Atlanta Public Schools long forgotten with names E-J will comprise the subject of this blog post. Though I have been researching forgotten APS schools for well over a four months now, I am still shocked and amazed by the sheer amount of schools I never knew existed. Starting with….
Written By: Kia Guest-Holloway
East Atlanta School (1909 – 1995 ):
The East Atlanta School was erected during a time where the neighborhood of East Atlanta began experiencing an explosion of growth. New subdivisions, public library, and fine stores began to emerge around 1913 and 1914 including the opening of the new school servicing the area. East Atlanta School officially opened its doors September 1, 1915, providing schooling for children up to the seventh grades. East Atlanta school was designed by architects Battle and Burrill, costing the city $15,000. By all accounts, it was considered to be state of the art compared the original APS schools of yesteryear. East Atlanta school would enjoy eight large classrooms, indoor plumbing, and toilets, as well as a steam heating system.
East Atlanta School’s completion came as soon as East Atlanta became annexed into the city Atlanta in 1909; prior to the annex into the city of Atlanta, East Atlanta was a part of Dekalb County. The new elementary school was the only school in East Atlanta during its infancy. However, according to my research, a newer building was erected in 1916 but the school was mentioned in the local papers as early as 1909; this creates a confusing narrative.
Toward the 1930’s, East Atlanta School would be renamed as John B. Gordon, a Civil War brigadier. The hue of the student body would ultimately change during the desegregation of APS schools and subsequently, the school fell into disrepair. It would finally close its doors in 1995 and remained empty for several years. Falling prey to arson, vandalism, and trespassing by curious on-lookers. As a native Atlantan who resided in East Atlanta, my family would often pass by the abandoned relic of a time once forgotten. John B. Gordon would remain abandoned until a devastating fire in 2014 gutted the building. The devastation led to the building being demolished and replaced by swanky apartment homes. Thankfully, the apartment building repurposed salvaged bricks and brilliantly used them in the design and construction of the new apartments that now occupy the space.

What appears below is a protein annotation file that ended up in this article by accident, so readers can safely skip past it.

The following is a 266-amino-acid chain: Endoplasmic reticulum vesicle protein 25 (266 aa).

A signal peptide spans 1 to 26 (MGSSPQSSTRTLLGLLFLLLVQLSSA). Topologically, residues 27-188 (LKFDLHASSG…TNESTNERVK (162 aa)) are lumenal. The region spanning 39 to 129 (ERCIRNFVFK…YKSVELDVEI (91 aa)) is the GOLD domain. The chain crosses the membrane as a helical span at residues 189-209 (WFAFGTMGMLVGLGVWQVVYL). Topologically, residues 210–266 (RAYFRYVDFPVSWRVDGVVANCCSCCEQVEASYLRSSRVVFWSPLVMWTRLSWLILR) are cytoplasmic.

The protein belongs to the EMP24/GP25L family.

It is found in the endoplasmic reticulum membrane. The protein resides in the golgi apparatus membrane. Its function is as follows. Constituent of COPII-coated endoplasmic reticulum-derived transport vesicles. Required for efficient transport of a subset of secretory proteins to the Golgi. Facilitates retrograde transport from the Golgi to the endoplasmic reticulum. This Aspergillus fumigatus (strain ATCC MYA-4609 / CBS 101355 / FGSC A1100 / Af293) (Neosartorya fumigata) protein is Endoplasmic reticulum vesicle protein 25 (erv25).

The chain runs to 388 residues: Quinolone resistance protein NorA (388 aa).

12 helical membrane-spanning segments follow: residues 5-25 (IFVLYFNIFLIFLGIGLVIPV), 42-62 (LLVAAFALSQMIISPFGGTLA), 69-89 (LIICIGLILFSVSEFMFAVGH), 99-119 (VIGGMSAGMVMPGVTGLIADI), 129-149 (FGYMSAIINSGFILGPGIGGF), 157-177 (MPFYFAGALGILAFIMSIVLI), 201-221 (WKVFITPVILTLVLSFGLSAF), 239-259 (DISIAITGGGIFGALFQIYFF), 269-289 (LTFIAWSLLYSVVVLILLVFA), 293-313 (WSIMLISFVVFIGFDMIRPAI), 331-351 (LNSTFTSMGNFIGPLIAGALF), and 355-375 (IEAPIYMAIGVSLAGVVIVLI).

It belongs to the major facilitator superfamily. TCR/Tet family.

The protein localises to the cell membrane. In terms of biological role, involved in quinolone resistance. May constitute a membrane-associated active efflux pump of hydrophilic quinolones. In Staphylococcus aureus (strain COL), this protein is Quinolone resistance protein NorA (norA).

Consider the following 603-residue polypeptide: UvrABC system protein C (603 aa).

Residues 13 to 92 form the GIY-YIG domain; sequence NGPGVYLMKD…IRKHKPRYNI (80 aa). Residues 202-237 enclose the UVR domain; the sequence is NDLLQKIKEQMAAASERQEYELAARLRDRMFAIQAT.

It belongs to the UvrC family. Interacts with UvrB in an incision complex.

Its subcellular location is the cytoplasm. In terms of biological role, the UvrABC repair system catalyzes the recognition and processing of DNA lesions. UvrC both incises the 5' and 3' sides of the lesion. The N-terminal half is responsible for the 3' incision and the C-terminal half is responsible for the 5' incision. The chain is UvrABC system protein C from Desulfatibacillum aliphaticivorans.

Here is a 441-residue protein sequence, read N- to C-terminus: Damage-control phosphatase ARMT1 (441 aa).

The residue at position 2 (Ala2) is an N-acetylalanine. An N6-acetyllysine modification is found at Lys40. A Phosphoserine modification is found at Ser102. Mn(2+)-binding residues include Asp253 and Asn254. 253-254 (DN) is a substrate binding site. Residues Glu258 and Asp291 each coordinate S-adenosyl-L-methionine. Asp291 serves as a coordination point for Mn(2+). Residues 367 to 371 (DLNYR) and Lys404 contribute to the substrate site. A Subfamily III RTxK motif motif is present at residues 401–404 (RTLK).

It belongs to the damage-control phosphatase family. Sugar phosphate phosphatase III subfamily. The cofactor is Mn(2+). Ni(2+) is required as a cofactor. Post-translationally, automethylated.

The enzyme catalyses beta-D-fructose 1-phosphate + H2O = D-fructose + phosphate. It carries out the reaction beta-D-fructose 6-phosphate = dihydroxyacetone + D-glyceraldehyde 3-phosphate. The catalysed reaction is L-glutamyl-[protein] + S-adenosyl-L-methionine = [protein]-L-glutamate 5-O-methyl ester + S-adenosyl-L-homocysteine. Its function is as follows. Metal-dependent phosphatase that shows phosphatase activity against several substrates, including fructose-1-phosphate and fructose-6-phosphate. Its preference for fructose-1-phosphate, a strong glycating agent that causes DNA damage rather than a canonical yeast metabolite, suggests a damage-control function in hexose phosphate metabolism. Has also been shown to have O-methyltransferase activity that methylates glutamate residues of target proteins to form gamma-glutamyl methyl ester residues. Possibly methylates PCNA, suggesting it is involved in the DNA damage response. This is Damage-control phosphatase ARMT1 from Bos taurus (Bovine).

Edgewood Elementary School (1892 –
The Edgewood Avenue Elementary School manages to remain in operation 125 years after its initial opening. While it currently operates as housing for Inman Park residents (13 lofts), it is refreshing to see its splendid architecture preserved and enjoyed by over time by several generations of Atlantans.
Edgewood Elementary opened in 1892 just in time for the newly minted Inman Park. It narrowly escaped disaster after a nearby fire from a cottage nearly set the school ablaze in 1900.
More will be added soon…..
White, Susie. 1915. “EAST ATLANTA IS VERY PROUD OF NEW SCHOOL.” The Atlanta Constitution (1881-1945), Sep 26.
“LETTERS FROM SCHOOL CHILDREN ABOUT THEIR SCHOOL.” The Atlanta Constitution (1881-1945), Nov 05, 1911.
Acheson. “EDGEWOOD AVENUE SCHOOL AND ITS SUCCESSFUL WORK.” The Atlanta Constitution (1881-1945), Mar 03, 1897.
One cannot escape the ugly atrocities of segregation in the public school system. Due to segregation being not only the law, but the norm, the City of Atlanta opened just 2 schools for African-American students. They weren’t separated by age or gender as the white schools were and were often faced with overcrowding and dangerous conditions. For this section, I will discuss the first African-American schools in the Atlanta Public School System.
Summer Hill School ( 1867 – 1980’s):
Despite being declared the city’s oldest school, I found it very challenging to find in-depth articles about the Summerhill School. In 1897, the Atlanta Constitution declared the Summerhill School to be the oldest Negro school in the city. Though it is often erroneously declared as 1872 being it’s official opening date, it has been proven that Summerhill School actually began in 1867 thanks in part to the Freedman’s Bureau. However, it was grouped in with the five white’s only schools that opened in 1872, after the official opening of the Atlanta Public School System.
The neighborhood for which the school was named for, has a rich and interesting history. Summerhill was one of two post-Civil War settlements established in 1865 by William Jennings, whose earliest inhabitants were freed, slaves and Jewish immigrants. Summerhill would soon welcome a game-changing visitor, Massachusetts native Frederick Ayer. After spending most of his early life as a teacher and missionary to the Ojibway Native Americans, Ayer traveled to Atlanta, Georgia to continue his missionary work which included building a school for freed slaves. Ayer’s description of Atlanta in 1865 was a depressing and sad description. Many residents (white and black) were starving, still suffering from the aftermath of the Civil War. Smallpox was rampant, and crime was on the rise. Perhaps the scenes of desperation and despair sparked Ayer’s desire to found a Congregational church. The church would ultimately inspire Ayer to build the first school for African-American’s, located at Richardson and Martin Street. The school would go on to operate for 3 years until the Atlanta Public School system purchased it in 1872, renaming it what we know today as the Summerhill School. Summerhill would soon see another first, naming C.W. Hill as it’s principal. C.W. Hill would become the first African-American principal in Atlanta, GA.